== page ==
With the necessary card on top of the packet, the right hand takes hold of it and the hands separate. Dropping the remainder of the visiting cards into his left hand pocket, the mentalist gestures towards the selected card and the visiting card lying on the table. He stresses the freedom of choice saying, " Before you started dealing the cards I wrote a prediction on this visiting card . . . the prediction was the name of the card which I felt certain you would stop at. I am seldom wrong in such matters." As he utters these words he flips over the visiting card on the table with the card held in his right hand. Actually he performs the Mexican Turnover and changes the card on the table with the one he is holding. The deception in this case is aided by the fact that at the conclusion of the sleight he is holding a perfectly normal visiting card, for by this time the ink will have faded, whilst face up on the table with writing showing and its second face concealed lies the faked visiting card. Finally the visiting card is taken from the table, and holding it in such a way that its second face cannot be glimpsed the spectator is asked to read the performer's prediction.

A point or two. When placing the first visiting card on the table give it a slight longitudinal bend so that it presents a concave upper surface. Secondly see that the table is covered with some kind of material. These two things help in the accomplishment of the Mexican turnover sleight.

If the reader dislikes the idea of using the special ink two courses are open to him. He can use an empty fountain pen and pretend to write upon the card or alternatively he can dispense with ink and use a dummy pencil for the writing. In both cases the strong point of showing writing upon the card before ihe cards are dealt is ' out.'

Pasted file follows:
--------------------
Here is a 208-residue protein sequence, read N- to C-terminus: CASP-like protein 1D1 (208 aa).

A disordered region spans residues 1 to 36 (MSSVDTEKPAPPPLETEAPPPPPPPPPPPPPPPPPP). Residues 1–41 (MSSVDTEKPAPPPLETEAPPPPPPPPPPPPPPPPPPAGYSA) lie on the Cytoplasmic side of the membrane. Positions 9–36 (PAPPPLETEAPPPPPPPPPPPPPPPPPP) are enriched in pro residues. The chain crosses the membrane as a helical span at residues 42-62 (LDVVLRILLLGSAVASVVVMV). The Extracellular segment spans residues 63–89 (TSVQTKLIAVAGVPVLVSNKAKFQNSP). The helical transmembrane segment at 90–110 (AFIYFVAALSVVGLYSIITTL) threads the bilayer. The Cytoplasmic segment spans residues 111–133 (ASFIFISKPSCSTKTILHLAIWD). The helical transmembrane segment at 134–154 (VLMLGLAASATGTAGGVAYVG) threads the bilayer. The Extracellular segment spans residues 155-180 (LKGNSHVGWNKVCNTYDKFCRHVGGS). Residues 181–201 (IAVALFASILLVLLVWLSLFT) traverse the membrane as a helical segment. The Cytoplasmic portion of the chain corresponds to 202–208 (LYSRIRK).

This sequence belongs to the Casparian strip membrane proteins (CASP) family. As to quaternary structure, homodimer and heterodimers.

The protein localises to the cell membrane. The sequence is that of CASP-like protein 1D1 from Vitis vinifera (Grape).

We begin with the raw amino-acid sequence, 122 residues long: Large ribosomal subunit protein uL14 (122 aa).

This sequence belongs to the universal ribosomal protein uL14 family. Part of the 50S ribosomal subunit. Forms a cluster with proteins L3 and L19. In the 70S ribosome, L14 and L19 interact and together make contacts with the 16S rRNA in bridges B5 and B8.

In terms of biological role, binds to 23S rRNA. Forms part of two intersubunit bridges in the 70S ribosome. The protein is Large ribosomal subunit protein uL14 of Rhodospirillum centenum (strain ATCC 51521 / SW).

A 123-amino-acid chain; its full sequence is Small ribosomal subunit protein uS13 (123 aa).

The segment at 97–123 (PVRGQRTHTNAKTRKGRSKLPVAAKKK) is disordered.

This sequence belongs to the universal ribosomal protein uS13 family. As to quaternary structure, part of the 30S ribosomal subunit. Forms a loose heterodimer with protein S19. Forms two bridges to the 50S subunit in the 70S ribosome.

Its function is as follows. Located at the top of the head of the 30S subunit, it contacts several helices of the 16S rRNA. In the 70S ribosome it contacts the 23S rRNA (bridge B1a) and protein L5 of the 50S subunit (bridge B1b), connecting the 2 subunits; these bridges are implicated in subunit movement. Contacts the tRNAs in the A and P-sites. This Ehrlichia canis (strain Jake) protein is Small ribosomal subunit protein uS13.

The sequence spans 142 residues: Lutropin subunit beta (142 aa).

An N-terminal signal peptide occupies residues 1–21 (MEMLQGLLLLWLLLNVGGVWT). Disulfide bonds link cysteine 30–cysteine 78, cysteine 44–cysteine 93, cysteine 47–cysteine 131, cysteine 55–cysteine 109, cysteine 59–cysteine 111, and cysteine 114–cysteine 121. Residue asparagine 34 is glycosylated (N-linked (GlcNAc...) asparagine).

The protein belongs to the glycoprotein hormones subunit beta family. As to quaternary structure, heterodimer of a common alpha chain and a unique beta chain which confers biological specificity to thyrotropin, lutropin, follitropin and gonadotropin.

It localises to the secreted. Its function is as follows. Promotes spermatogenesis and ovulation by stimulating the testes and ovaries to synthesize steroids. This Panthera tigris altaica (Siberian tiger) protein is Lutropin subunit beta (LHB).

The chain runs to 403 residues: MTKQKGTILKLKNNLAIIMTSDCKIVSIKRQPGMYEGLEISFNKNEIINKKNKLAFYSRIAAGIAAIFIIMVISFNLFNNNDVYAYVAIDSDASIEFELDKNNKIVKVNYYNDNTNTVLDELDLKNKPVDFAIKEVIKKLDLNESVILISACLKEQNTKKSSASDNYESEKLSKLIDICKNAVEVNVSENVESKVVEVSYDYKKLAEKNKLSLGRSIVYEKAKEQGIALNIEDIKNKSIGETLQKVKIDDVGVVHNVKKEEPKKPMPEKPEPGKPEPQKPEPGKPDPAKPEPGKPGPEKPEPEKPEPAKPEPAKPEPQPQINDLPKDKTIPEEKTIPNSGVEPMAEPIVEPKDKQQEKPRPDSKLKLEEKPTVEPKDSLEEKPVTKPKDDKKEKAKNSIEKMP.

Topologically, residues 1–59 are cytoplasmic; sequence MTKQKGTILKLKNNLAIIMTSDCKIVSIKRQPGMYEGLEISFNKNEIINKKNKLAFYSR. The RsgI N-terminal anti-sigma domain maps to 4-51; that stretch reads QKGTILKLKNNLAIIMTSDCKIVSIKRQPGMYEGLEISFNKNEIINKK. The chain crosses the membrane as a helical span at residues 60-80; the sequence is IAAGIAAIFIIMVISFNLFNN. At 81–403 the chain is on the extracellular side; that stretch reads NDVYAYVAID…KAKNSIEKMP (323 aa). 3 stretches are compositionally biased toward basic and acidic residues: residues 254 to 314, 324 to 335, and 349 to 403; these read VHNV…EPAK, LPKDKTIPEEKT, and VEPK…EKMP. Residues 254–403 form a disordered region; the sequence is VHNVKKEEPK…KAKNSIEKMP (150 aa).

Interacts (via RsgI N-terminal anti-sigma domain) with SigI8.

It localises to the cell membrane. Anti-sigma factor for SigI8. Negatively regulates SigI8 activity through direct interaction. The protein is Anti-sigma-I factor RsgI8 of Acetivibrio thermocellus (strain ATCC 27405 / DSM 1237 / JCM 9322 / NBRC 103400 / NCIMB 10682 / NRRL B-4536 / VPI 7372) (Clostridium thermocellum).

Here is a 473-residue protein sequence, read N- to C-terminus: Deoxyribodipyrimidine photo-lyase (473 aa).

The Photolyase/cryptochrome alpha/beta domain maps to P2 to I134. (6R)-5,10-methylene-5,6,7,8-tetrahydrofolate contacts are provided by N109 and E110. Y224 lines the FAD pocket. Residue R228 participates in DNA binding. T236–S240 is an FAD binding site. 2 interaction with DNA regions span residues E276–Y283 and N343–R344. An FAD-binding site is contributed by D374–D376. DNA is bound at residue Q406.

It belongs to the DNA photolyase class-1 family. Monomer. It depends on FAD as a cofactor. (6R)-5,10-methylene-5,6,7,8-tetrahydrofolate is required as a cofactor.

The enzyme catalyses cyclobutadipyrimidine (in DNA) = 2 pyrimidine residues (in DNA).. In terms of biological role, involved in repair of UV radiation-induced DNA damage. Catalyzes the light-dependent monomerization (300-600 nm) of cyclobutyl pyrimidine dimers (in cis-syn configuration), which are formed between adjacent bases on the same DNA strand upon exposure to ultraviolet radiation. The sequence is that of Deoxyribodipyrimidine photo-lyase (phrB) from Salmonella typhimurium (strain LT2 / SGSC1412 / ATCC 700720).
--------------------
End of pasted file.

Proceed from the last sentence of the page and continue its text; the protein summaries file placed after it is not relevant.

Two alternative methods might appeal to certain performers.

In the first we'll suppose that the 'Ace of diamonds' is the topmost card of the pack to be used. Taking a visiting card the mentalist writes on it: ' You will stop me at the Ace of diamonds.' The card is then placed upon the table or better still slipped into somebody's pocket. The pack is then taken and either shuffled by the performer keeping the ace of diamonds at the top or alternatively the ace of diamonds is palmed off, and a spectator asked to shuffle the pack, the ace being added as the pack is taken back.

The mentalist then asks the spectator to stop him as he deals the cards one at a time onto the table.

The mentalist now starts dealing seconds, and when the spectator stops him he pushes the next card, i.e. the ace of diamonds, off the top of the pack allowing it to drop face down upon the table. The spectator is now asked to read what the mentalist wrote upon the card at the beginning. He does so. ' Now, sir, just turn over the card at which you stopped me dealing.' The spectator again does as he is told. Climax!

The other method is similar in procedure except that rather than rely upon skill the mentalist uses a rough and smooth forcing pack. He deals two cards at a time until he is stopped, and then the topmost card, i.e. the force card, is pushed off the top of the pack and allowed to drop face down upon the table.